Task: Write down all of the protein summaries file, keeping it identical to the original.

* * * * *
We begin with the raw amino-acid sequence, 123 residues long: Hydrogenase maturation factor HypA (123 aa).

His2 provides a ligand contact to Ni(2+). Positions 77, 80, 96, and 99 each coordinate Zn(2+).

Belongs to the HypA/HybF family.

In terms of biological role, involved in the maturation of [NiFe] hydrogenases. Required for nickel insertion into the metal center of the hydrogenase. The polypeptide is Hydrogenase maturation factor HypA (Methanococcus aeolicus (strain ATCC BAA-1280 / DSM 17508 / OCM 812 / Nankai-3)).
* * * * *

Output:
We begin with the raw amino-acid sequence, 123 residues long: Hydrogenase maturation factor HypA (123 aa).

His2 provides a ligand contact to Ni(2+). Positions 77, 80, 96, and 99 each coordinate Zn(2+).

Belongs to the HypA/HybF family.

In terms of biological role, involved in the maturation of [NiFe] hydrogenases. Required for nickel insertion into the metal center of the hydrogenase. The polypeptide is Hydrogenase maturation factor HypA (Methanococcus aeolicus (strain ATCC BAA-1280 / DSM 17508 / OCM 812 / Nankai-3)).